• What’s the best way to get rid of spiky balls from trees?

    To rid trees of spiky balls, hire an arborist. They can inject or spray the tree with a product that will stop the growth of the balls on the tree. If they’ve fallen to the ground, use a close-tined rake and dispose of them in the trash.

  • Can spiky balls from trees be planted?

    The seeds from the spiky balls can be planted to grow new trees, but not the spiky balls themselves. The seeds will need time for drying out and stratification before they’re ready for planting.

Most Popular Flowers & Plants in the USA

RegionPopular FlowersPopular Plants
Northeast (e.g., New York, Massachusetts)Rose, Purple Lilac, Mountain LaurelSugar Maple, American Elm, White Pine
Southeast (e.g., Florida, Georgia)Orange Blossom, Cherokee Rose, Southern MagnoliaLive Oak, Spanish Moss, Saw Palmetto
Midwest (e.g., Ohio, Illinois)Carnation, Violet, Purple ConeflowerBur Oak, Prairie Grasses, Wild Bergamot
Southwest (e.g., Texas, Arizona)Bluebonnet, Saguaro Cactus Flower, Indian PaintbrushJoshua Tree, Agave, Mesquite
West (e.g., California, Washington)California Poppy, Coast Rhododendron, BitterrootGiant Sequoia, Redwood, Manzanita
Rocky Mountain (e.g., Colorado, Montana)Rocky Mountain Columbine, Bitterroot, Indian PaintbrushBlue Spruce, Aspen, Sagebrush
Great Plains (e.g., Kansas, Nebraska)Sunflower, Goldenrod, Purple ConeflowerCottonwood, Bluestem Grasses, Buffalo Grass
Pacific Northwest (e.g., Oregon, Alaska)Oregon Grape, Forget-me-not, Pacific RhododendronDouglas Fir, Western Hemlock, Ferns

This table includes the most popular flowers and plants in the USA by region, which considers a range of botanical species, including native and widely cultivated varieties.

Most Popular Flowers & Plants in Australia

RegionPopular FlowersPopular Plants
New South WalesWaratah, Bottlebrush, Flannel FlowerEucalyptus, Acacia, Banksia
VictoriaCommon Heath, Waxflower, Pink HeathMountain Ash, Silver Wattle, Victorian Blue Gum
QueenslandCooktown Orchid, Golden Penda, Umbrella Tree FlowerMoreton Bay Fig, Macadamia Nut, Queensland Bottle Tree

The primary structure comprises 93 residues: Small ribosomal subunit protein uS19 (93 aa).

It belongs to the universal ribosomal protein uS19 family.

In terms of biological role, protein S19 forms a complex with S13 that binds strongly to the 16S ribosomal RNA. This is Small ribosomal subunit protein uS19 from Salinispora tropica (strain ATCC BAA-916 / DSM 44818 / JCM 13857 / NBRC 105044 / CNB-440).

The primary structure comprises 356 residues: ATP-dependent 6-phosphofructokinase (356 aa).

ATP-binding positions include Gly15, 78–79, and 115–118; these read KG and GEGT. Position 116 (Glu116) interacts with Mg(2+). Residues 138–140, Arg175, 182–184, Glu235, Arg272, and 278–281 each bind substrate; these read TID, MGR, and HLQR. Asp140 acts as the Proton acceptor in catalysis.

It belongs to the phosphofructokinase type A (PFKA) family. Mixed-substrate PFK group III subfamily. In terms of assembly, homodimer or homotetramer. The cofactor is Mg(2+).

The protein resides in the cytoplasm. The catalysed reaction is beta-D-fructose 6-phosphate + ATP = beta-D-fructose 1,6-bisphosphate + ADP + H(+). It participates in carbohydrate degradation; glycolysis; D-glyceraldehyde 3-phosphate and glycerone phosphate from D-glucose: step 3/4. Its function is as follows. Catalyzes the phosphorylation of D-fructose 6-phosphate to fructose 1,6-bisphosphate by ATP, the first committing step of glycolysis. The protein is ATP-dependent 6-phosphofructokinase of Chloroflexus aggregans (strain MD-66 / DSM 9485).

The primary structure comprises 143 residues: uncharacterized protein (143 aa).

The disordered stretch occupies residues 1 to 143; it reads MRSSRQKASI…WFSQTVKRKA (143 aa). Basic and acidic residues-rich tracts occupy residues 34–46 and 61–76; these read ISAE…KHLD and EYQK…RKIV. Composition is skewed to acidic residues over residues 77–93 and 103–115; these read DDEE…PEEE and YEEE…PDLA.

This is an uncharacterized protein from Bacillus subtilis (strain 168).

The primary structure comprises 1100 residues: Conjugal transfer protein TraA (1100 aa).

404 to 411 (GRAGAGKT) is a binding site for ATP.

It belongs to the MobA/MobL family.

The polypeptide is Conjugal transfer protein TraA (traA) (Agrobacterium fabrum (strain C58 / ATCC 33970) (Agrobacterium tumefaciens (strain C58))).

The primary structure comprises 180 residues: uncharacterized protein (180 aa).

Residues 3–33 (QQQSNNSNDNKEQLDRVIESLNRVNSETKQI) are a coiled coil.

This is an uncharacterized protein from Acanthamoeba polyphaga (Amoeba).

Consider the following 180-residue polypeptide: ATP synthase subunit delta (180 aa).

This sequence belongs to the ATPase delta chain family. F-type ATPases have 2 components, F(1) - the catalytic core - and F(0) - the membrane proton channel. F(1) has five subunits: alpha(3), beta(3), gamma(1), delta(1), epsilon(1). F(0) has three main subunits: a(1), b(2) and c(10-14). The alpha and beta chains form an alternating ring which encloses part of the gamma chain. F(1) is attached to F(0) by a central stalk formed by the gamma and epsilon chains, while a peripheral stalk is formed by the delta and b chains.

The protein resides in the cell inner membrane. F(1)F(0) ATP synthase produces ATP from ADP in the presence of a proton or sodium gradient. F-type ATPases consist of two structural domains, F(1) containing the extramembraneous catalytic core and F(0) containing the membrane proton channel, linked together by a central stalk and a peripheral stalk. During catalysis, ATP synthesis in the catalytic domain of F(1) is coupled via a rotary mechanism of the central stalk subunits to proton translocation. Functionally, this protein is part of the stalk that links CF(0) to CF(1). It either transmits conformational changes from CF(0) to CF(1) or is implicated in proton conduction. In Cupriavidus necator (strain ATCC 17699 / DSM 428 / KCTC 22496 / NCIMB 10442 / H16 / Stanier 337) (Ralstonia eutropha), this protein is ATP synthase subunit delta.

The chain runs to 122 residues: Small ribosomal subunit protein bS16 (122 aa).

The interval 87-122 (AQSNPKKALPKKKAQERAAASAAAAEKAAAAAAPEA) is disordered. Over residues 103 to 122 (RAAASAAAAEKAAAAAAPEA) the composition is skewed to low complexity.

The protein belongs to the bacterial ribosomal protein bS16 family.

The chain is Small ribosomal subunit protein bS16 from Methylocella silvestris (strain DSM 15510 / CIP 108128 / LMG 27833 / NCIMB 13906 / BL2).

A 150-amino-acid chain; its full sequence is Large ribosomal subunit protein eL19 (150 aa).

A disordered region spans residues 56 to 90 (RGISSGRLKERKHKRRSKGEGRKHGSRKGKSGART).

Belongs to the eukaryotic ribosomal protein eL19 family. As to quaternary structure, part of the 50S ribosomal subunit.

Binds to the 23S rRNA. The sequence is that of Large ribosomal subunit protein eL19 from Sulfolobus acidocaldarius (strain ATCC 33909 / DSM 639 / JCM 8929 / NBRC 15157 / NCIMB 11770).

South AustraliaSturt's Desert Pea, Kangaroo Paw, Eucalyptus BlossomAdelaide Blue Gum, South Australian Blue Gum, Saltbush
Western AustraliaRed and Green Kangaroo Paw, Mangles Kangaroo Paw, Swan River DaisyJarrah, Marri, Karri
TasmaniaTasmanian Blue Gum, Leatherwood Flower, Tasmanian WaratahHuon Pine, Tasmanian Oak, Myrtle Beech
Northern TerritorySturt's Desert Rose, Frangipani, Desert RoseBoab, Gidgee, Spinifex
Australian Capital TerritoryRoyal Bluebell, Australian Daisy, CorreaSnow Gum, River Red Gum, Black Mountain

This table offers a basic overview of popular flowers and plants in each Australian region, focusing on a combination of state flowers, native species, and other characteristic plants. It's important to note that specific species' popularity and prevalence can vary. This table is a simplified representation. Consulting local botanical gardens or regional horticultural societies in Australia would be ideal for more detailed and accurate information.

Charlotte Gammon

By Charlotte Gammon

Meet Charlotte Gammon, our expert and author. She's our true treasure, as she has got 20+ years of experience in gardening, winery and house design. In early 2000s, she worked for today.com magazine and was in charge of the gaardening section. Later on, Charlotte opened her own designer agency and worked as a designer and decorator. We are happy to have Charlotte with us, as she is our good friend. We value her experience and we're sure you will love the articles she created for our blog.